Tearfund Ireland works in the Ethiopian regions of Oromia and Southern Nations, Nationalities and Peoples’ with funding provided by Irish Aid. Tearfund Ireland and partners enable women to lift themselves and their household out of poverty through Self-Help Groups, train farmers and households in Conversation Agriculture and Sustainable Organic Farming, train communities to plan and be prepared for disasters and shocks, as well as piloting the cultivation of Macadamia nut.


The Self-Help Group Approach

SHGs are groups of 15-20 women who are among the poorest in their community. The SHG creates a platform for these women to build relationships, solve problems together, save money and receive low interest loans and have an informal insurance in times of shocks. The loans that the SHGs give out to their members are usually invested in individual or group income generating activities which increase the income of the household. The SHG approach is asset based, which means that no external capital is given to the SHGs, but they are only working with assets and resources available through their own members. This approach increases the sense of ownership, dignity and self-confidence among the women. The members of the SHG also experience joint democratic decision making, law and order as they develop their own constitution and bylaws for their group, and they practice leadership and bookkeeping. The SHG meetings are also used to teach women on HIV, COVID-19 awareness and other important topics.

As the income of the women grows through the SHGs, the recognition of these women within their household and communities grow, which leads to an increase of joint decision making within the households and increases the participation of these women in community decision processes. In the long term, SHG members are also encouraged to access additional loans from Micro Finance Institutions and enabled to open their own bank accounts.

Through the weekly meetings, the women experience peer support, an increased sense of wellbeing, dignity and respect. The SHG approach benefits the whole family as it leads to significant changes in the gender relationship between spouses, children’s access to education and household food security.


Conservation Agriculture and Sustainable Organic Agriculture

Conservation Agriculture (CA) is an approach that requires a very low resource input for a high return and is therefore especially suitable for smallholder farmers. It is based on three principles: minimum tillage, mulch cover and crop rotation. It increases productivity of land by retaining moisture, improving soil fertility particularly in drought prone areas, while reducing the use of expensive fertilizers. The principle of Sustainable Organic Agriculture (SOA) is to use land which has so far not been considered for planting such as a family’s backyard to grow variety of crops. The household benefits from their own grown vegetable and crop and are able to improve nutrition or income if they chose to sell their products.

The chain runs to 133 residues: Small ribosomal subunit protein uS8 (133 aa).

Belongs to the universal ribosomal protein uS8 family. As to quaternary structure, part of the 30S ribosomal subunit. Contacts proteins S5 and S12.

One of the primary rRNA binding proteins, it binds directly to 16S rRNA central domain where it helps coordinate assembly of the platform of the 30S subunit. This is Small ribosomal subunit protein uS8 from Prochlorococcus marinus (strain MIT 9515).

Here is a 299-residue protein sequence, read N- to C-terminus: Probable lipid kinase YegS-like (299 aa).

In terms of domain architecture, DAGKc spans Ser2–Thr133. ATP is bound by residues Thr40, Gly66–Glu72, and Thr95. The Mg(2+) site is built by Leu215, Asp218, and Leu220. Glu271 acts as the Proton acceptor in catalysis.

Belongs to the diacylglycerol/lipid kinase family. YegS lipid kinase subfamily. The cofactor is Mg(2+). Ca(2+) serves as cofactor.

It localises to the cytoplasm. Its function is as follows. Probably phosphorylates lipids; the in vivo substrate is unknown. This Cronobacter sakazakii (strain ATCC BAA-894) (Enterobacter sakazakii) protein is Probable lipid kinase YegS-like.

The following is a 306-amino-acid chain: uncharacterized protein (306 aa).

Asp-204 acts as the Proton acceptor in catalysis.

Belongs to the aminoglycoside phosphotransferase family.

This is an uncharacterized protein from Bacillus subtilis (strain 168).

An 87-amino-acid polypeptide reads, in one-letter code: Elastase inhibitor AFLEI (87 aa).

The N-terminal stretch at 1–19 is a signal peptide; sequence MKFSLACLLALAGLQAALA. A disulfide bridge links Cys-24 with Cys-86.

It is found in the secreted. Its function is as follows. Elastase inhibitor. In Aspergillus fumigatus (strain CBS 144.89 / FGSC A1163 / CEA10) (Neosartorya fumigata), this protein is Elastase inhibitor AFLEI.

Tearfund Ireland and partners have worked with local churches and trained them in CO and SOA. The churches are now providing land for CA and SOA demonstrations to present the benefits of the approaches to field workers and farmers.  Facilitators and volunteers are further training communities to start CA and SOA.

The Macadamia tree can produce up to 20 kg of nuts sold at 1.10 EUR/kg within three to five years. Tearfund Ireland and partners are introducing macadamia as a new crop and is encouraging SHG members to grow macadamia as a group income generating activity.

Disaster Risk Reduction (DRR) trainings are provided to communities and encouraged to develop their own DRR plan on an individual, community and district level.


2021 Food and Seed Provision

Communities in the Wolayita Zone of the Southern Nations, Nationalities and Peoples’ Region can usually rely on two rain-intense seasons which lead to two crop harvests per year. But this year (2021), the Beleg rains in April fell late and there were no rains in June. Crops which are sensitive to the lack of moisture, such as haricot bean and maize, has been destroyed. The crop failure has led to high demand for food which has led to soaring price inflation and families in the region are unable to afford basic necessities. In search of food, many families are selling their livestock, their land or migrating to urban centres. The COVID-19 pandemic and the secondary impacts of government restrictions have resulted in further economic hardship. In addition, conflict in the Tigray region has added to the wider economic instability and thousands of people displaced from their homes.  This crop failure is yet another crisis for thousands of families facing food insecurity.

Tearfund Ireland and its partner provided emergency food distribution to 1,857 households and one-time agricultural input support to 2,548 farmers (50% women). Training in sustainable forms of agriculture to help farmers employ more resilient farming practices were provided.